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In physics, in the area of crystallography, the structure factor of a crystal is a mathematical description of how the crystal scatters incident radiation. The structure factor is a particularly useful tool in the interpretation of interference patterns obtained in X-ray, electron and neutron diffraction experiments.
Additional recommended knowledge
Scattering from a crystal
A crystal is a periodic arrangement of atoms in a particular pattern. Each of the atoms may scatter incident radiation such as X-rays, electrons and neutrons. Because of the periodic arrangement of the atoms, the interference of waves scattered from different atoms may cause a distinct pattern of constructive and destructive interference to form. This is the diffraction pattern caused by the crystal.
In the kinematical approximation for diffraction, the intensity of a diffracted beam is given by:
where is the wavefunction of a beam scattered a vector , and is the so called structure factor which is given by:
Here, is the position of an atom j in the unit cell, and fj is the scattering power of the atom, also called the atomic form factor. The sum is over all atoms in the unit cell. It can be shown that in the ideal case, diffraction only occurs if the scattering vector is equal to a reciprocal lattice vector .
The structure factor describes the way in which an incident beam is scattered by the atoms of a crystal unit cell, taking into account the different scattering power of the elements through the term fi. Since the atoms are spatially distributed in the unit cell, there will be a difference in phase when considering the scattered amplitude from two atoms. This phase shift is taken into account by the complex exponential term. The atomic form factor, or scattering power, of an element depends on the type of radiation considered. Because electrons interact with matter though different processes than for example X-rays, the atomic form factors for the two cases are not the same.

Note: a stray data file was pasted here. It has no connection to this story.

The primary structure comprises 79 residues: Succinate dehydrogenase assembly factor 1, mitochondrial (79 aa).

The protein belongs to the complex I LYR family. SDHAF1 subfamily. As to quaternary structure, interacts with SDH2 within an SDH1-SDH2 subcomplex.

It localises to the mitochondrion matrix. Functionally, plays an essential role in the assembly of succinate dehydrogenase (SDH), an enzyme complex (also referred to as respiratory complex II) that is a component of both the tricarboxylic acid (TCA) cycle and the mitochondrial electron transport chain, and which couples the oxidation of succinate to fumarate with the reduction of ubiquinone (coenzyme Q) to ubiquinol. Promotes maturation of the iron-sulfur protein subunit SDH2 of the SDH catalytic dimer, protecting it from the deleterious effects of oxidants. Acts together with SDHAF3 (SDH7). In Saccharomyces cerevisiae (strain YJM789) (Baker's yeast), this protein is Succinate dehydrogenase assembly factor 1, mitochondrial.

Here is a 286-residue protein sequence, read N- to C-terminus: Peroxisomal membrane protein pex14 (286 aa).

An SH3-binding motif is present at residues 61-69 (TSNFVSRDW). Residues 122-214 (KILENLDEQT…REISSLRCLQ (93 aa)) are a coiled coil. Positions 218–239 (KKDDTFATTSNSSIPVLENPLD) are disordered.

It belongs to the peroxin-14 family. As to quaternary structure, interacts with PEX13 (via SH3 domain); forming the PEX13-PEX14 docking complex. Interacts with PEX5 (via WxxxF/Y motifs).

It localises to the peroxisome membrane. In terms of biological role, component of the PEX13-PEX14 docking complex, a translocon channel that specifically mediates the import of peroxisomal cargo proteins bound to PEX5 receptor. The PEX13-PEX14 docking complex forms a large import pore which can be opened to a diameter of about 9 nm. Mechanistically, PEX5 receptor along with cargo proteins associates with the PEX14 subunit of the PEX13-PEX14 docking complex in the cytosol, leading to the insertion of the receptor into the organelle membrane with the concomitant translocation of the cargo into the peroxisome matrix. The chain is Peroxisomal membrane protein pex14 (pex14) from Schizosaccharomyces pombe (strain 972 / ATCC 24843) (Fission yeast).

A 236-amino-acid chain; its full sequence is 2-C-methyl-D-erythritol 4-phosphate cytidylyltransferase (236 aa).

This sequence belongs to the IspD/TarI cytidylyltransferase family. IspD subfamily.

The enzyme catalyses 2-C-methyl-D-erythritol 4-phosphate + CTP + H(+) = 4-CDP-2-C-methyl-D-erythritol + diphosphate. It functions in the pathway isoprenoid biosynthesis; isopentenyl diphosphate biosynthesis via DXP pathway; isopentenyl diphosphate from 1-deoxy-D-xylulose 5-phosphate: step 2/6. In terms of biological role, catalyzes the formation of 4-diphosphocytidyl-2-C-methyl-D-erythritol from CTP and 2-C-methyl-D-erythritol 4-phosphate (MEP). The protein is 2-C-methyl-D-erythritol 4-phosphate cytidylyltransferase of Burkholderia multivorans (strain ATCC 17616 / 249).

Structure factors for specific lattice types
To compute structure factors for a specific lattice, compute the sum above over the atoms in the unit cell. Since crystals are often described in terms of their Miller indices, it is useful to examine a specific structure factor in terms of these.
Body-centered cubic (BCC)
As a convention, the body-centered cubic system is described in terms of a simple cubic lattice with primitive vectors , with a basis consisting of and . The corresponding reciprocal lattice is also simple cubic with side 2π / a.
In a monoatomic crystal, all the form factors f are the same. The intensity of a diffracted beam scattered with a vector by a crystal plane with Miller indices (hkl) is then given by:
We then arrive at the following result for the structure factor for scattering from a plane (hkl):
This result tells us that for a reflection to appear in a diffraction experiment involving a body-centered crystal, the sum of the Miller indices of the scattering plane must be even. If the sum of the Miller indices is odd, the intensity of the diffracted beam is reduced to zero due to destructive interference. This zero intensity for a group of diffracted beams is called a systematic absence. Since atomic form factors fall off with increasing diffraction angle corresponding to higher Miller indices, the most intense diffraction peak from a material with a BCC structure is typically the (110). The (110) plane is the most densely packed of BCC crystal structures and is therefore the lowest energy surface for a thin film to expose. Films of BCC materials like iron and tungsten therefore grow in a characteristic (110) orientation.
Face-centered cubic (FCC)
In the case of a monoatomic FCC crystal, the atoms in the basis are at the origin with indices (0,0,0) and at the three face centers , , with indices given by (1/2,1/2,0), (0,1/2,1/2), (1/2,0,1/2). An argument similar to the one above gives the expression
with the result
The most intense diffraction peak from a material that crystallizes in the FCC structure is typically the (111). Films of FCC materials like silicon tend to grow in a (111) orientation with a triangular surface symmetry although the surfaces of wafers on which integrated circuits are grown instead have the (100) orientation with a square surface symmetry.
Diamond Crystal Structure
The Structure factor then takes on a form like this:
h+k+l is odd then F2 will be 32fSi2 h+k+l is an even multiple of 2 then F2 will be 64fSi2 h+k+l is an odd multiple of 2 then F2 will be 0
|This article is licensed under the GNU Free Documentation License. It uses material from the Wikipedia article "Structure_factor". A list of authors is available in Wikipedia.|